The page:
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9/11 Memorial Glade dedicated to rescue workers sickened at Ground Zero

The Glade features six stone monoliths inlaid with steel recovered from the World Trade Center site.

A color guard and bagpipers walk through the

A color guard and bagpipers walk through the 9/11 Memorial Glade during a dedication ceremony on Thursday. Photo Credit: Charles Eckert

FDNY firefighter Ray Pfeifer was one of thousands who took part in the rescue and recovery efforts at Ground Zero after September 11. He died on May 28, 2017, from what began as kidney cancer — ”the result of his work” at the World Trade Center site, according to Caryn Pfeifer, his wife.

On Thursday, Caryn spoke at a Manhattan ceremony dedicating a new memorial — The 9/11 Memorial Glade — to the thousands of people who have fallen ill or died due to exposure to toxins in the aftermath of the 9/11 attacks.

In the years after 2001, Ray dedicated his life to fighting for health care for those diagnosed with 9/11-related illnesses.

“Like so many of you here today, Ray spent the next nine months [after 9/11] searching and digging at Ground Zero, without being asked, without being told, and without thinking about the consequences,” Caryn said. “But there were consequences.”

The Glade, a pathway on the grounds of the National September 11 Memorial & Museum designed by the memorial’s original architects, Michael Arad and Peter Walker, features six stone monoliths inlaid with steel recovered from the World Trade Center site.

A pear tree that became known as the “Survivor Tree” after it was badly damaged during the attacks stands at one end of the pathway.

While the Glade does not incorporate the names of those affected by 9/11-related illnesses — due to the “immense, ever-changing and growing nature of this issue,” the Memorial & Museum noted — it bears an inscription dedicating it to those who suffered “long after September 11, 2001.”

“For some, the end of the recovery was the beginning of an even more difficult journey, of sickness and disease,” former Mayor Michael Bloomberg said during remarks at the dedication ceremony.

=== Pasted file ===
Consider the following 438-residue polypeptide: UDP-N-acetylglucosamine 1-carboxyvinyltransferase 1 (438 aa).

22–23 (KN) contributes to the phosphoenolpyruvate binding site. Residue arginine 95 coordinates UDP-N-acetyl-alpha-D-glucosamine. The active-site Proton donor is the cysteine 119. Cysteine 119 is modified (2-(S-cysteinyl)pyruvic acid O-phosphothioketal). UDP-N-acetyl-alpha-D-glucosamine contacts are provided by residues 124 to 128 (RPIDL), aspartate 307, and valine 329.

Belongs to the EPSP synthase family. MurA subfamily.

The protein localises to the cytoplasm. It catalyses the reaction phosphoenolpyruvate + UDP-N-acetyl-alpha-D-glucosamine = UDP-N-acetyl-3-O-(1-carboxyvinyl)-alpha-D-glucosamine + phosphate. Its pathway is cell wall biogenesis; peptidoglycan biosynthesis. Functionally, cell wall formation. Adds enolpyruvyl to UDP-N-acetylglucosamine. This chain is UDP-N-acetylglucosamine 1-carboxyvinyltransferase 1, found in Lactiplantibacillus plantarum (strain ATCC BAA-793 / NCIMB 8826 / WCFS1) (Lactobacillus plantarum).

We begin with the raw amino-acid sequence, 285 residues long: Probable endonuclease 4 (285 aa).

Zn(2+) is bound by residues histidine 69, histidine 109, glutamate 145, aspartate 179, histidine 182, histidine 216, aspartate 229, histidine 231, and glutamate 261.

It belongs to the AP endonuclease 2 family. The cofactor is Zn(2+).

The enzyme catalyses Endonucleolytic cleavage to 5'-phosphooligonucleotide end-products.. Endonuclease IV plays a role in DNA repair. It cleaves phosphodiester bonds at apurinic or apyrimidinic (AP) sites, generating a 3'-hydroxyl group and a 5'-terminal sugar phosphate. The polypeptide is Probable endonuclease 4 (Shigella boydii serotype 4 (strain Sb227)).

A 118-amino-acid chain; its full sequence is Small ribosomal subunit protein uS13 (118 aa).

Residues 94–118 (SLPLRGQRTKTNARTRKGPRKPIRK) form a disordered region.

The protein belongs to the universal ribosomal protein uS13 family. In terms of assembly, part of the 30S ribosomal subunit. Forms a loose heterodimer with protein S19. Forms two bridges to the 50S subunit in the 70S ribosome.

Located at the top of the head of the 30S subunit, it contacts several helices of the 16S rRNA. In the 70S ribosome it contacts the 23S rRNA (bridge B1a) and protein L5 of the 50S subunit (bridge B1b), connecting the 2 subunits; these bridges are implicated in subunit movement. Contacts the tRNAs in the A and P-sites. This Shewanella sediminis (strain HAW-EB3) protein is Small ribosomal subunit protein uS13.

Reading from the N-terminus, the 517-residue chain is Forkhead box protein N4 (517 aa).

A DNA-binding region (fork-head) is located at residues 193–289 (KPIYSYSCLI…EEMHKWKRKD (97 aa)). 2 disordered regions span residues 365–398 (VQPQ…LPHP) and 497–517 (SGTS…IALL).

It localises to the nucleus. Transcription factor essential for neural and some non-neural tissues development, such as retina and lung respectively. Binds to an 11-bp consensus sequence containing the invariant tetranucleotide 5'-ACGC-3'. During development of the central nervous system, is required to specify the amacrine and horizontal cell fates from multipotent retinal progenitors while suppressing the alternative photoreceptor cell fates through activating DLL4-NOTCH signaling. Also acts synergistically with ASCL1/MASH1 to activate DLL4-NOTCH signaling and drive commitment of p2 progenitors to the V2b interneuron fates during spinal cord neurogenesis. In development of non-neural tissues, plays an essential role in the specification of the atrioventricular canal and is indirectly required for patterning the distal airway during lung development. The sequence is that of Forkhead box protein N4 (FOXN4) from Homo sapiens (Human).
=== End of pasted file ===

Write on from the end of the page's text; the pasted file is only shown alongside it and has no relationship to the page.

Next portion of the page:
“We have a duty to care for those who need it, and to honor the memory of those who died,” he added. “The Memorial Glade helps us to fulfill that duty.”

The Glade’s construction cost $5 million, according to the Memorial & Museum. Former “Daily Show” host Jon Stewart, who helped spearhead fundraising efforts, was among the hundreds who walked its pathway after the dedication.

“It’s been a privilege to be a part of this,” Stewart told reporters.

Lt. Mickey Kross, an FDNY firefighter who was in the north tower when it collapsed, was among the first responders in attendance Thursday. The 72-year-old, who miraculously survived with only a cut on his nose and a bruised rib, said he lost a friend to 9/11-related cancer a few months ago.

“I spent so much time here. I was here for the collapse, I was here for the nine-month cleanup, [and] I don’t know how many ceremonies here,” he said.

“It’s beautiful. Beautiful,” he said of the Glade. “I’m so glad I’m here.”

Some of the Glade’s first visitors left flowers and funeral cards on the six stones as they passed through. Florida resident Mary Hodes and her family wore shirts honoring the memory of her son, FDNY Lt. Bobby Hess. The father of four, who “worked the pile” at Ground Zero after the attacks, succumbed to lung cancer on May 2, 2010, she said.

“We’ve been to so many memorials,” Hodes said. “But this one is really special.”

As of March 31, more than 95,000 responders and survivors had enrolled in the World Trade Center Health Program, which provides health care to those directly affected by the September 11 attacks, according to the Centers for Disease Control.

That group includes emergency responders, recovery and relief workers and volunteers, as well as people who lived, worked and attended school near Ground Zero.


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